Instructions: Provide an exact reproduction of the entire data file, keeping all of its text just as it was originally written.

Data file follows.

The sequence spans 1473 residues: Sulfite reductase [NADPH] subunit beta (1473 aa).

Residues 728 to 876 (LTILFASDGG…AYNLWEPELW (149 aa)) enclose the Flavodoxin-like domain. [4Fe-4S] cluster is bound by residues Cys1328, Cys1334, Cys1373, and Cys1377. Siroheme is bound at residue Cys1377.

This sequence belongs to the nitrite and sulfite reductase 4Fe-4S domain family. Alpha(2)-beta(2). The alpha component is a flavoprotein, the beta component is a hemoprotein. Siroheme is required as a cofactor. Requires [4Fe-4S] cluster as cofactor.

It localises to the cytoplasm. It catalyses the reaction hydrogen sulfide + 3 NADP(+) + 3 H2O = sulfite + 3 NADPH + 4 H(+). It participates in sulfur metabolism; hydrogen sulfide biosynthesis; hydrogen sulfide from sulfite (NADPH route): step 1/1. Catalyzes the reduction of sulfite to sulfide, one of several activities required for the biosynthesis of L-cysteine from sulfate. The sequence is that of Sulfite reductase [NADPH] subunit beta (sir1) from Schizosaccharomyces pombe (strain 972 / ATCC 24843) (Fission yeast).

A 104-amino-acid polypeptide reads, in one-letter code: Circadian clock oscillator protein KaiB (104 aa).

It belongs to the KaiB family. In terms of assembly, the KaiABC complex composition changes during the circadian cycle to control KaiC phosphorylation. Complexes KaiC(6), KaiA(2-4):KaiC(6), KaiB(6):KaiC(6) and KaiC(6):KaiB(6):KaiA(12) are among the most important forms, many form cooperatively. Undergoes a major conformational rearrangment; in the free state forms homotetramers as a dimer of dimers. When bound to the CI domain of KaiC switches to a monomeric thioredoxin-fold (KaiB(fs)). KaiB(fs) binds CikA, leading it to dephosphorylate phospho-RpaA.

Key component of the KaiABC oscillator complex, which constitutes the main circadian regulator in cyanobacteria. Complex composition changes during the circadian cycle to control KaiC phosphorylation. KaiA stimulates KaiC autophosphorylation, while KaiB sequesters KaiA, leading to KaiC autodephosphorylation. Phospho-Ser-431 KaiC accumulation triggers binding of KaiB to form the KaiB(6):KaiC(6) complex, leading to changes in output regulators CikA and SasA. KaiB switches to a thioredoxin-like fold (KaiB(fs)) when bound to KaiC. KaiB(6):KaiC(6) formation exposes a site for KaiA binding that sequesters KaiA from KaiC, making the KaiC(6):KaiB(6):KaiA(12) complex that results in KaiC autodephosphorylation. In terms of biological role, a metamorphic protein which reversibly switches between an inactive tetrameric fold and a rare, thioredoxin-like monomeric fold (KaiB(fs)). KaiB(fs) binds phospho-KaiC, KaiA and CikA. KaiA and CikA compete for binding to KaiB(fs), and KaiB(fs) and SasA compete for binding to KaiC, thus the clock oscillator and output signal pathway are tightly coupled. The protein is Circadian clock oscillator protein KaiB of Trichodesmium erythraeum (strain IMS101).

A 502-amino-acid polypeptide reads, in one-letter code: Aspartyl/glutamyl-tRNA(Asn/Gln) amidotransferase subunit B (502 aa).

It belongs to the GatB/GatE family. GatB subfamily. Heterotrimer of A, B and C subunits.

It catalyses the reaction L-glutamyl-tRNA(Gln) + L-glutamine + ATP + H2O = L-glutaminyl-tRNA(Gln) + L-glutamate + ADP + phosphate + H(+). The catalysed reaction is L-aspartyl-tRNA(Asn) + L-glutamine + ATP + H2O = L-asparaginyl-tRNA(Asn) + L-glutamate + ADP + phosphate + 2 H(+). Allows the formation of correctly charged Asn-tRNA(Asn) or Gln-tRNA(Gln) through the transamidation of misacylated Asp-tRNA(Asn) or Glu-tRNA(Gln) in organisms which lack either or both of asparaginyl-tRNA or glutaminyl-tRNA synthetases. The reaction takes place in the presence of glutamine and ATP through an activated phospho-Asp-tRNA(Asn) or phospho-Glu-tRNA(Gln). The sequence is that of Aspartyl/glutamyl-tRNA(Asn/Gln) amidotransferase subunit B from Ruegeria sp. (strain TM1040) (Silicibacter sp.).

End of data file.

The sequence spans 1473 residues: Sulfite reductase [NADPH] subunit beta (1473 aa).

Residues 728 to 876 (LTILFASDGG…AYNLWEPELW (149 aa)) enclose the Flavodoxin-like domain. [4Fe-4S] cluster is bound by residues Cys1328, Cys1334, Cys1373, and Cys1377. Siroheme is bound at residue Cys1377.

This sequence belongs to the nitrite and sulfite reductase 4Fe-4S domain family. Alpha(2)-beta(2). The alpha component is a flavoprotein, the beta component is a hemoprotein. Siroheme is required as a cofactor. Requires [4Fe-4S] cluster as cofactor.

It localises to the cytoplasm. It catalyses the reaction hydrogen sulfide + 3 NADP(+) + 3 H2O = sulfite + 3 NADPH + 4 H(+). It participates in sulfur metabolism; hydrogen sulfide biosynthesis; hydrogen sulfide from sulfite (NADPH route): step 1/1. Catalyzes the reduction of sulfite to sulfide, one of several activities required for the biosynthesis of L-cysteine from sulfate. The sequence is that of Sulfite reductase [NADPH] subunit beta (sir1) from Schizosaccharomyces pombe (strain 972 / ATCC 24843) (Fission yeast).

A 104-amino-acid polypeptide reads, in one-letter code: Circadian clock oscillator protein KaiB (104 aa).

It belongs to the KaiB family. In terms of assembly, the KaiABC complex composition changes during the circadian cycle to control KaiC phosphorylation. Complexes KaiC(6), KaiA(2-4):KaiC(6), KaiB(6):KaiC(6) and KaiC(6):KaiB(6):KaiA(12) are among the most important forms, many form cooperatively. Undergoes a major conformational rearrangment; in the free state forms homotetramers as a dimer of dimers. When bound to the CI domain of KaiC switches to a monomeric thioredoxin-fold (KaiB(fs)). KaiB(fs) binds CikA, leading it to dephosphorylate phospho-RpaA.

Key component of the KaiABC oscillator complex, which constitutes the main circadian regulator in cyanobacteria. Complex composition changes during the circadian cycle to control KaiC phosphorylation. KaiA stimulates KaiC autophosphorylation, while KaiB sequesters KaiA, leading to KaiC autodephosphorylation. Phospho-Ser-431 KaiC accumulation triggers binding of KaiB to form the KaiB(6):KaiC(6) complex, leading to changes in output regulators CikA and SasA. KaiB switches to a thioredoxin-like fold (KaiB(fs)) when bound to KaiC. KaiB(6):KaiC(6) formation exposes a site for KaiA binding that sequesters KaiA from KaiC, making the KaiC(6):KaiB(6):KaiA(12) complex that results in KaiC autodephosphorylation. In terms of biological role, a metamorphic protein which reversibly switches between an inactive tetrameric fold and a rare, thioredoxin-like monomeric fold (KaiB(fs)). KaiB(fs) binds phospho-KaiC, KaiA and CikA. KaiA and CikA compete for binding to KaiB(fs), and KaiB(fs) and SasA compete for binding to KaiC, thus the clock oscillator and output signal pathway are tightly coupled. The protein is Circadian clock oscillator protein KaiB of Trichodesmium erythraeum (strain IMS101).

A 502-amino-acid polypeptide reads, in one-letter code: Aspartyl/glutamyl-tRNA(Asn/Gln) amidotransferase subunit B (502 aa).

It belongs to the GatB/GatE family. GatB subfamily. Heterotrimer of A, B and C subunits.

It catalyses the reaction L-glutamyl-tRNA(Gln) + L-glutamine + ATP + H2O = L-glutaminyl-tRNA(Gln) + L-glutamate + ADP + phosphate + H(+). The catalysed reaction is L-aspartyl-tRNA(Asn) + L-glutamine + ATP + H2O = L-asparaginyl-tRNA(Asn) + L-glutamate + ADP + phosphate + 2 H(+). Allows the formation of correctly charged Asn-tRNA(Asn) or Gln-tRNA(Gln) through the transamidation of misacylated Asp-tRNA(Asn) or Glu-tRNA(Gln) in organisms which lack either or both of asparaginyl-tRNA or glutaminyl-tRNA synthetases. The reaction takes place in the presence of glutamine and ATP through an activated phospho-Asp-tRNA(Asn) or phospho-Glu-tRNA(Gln). The sequence is that of Aspartyl/glutamyl-tRNA(Asn/Gln) amidotransferase subunit B from Ruegeria sp. (strain TM1040) (Silicibacter sp.).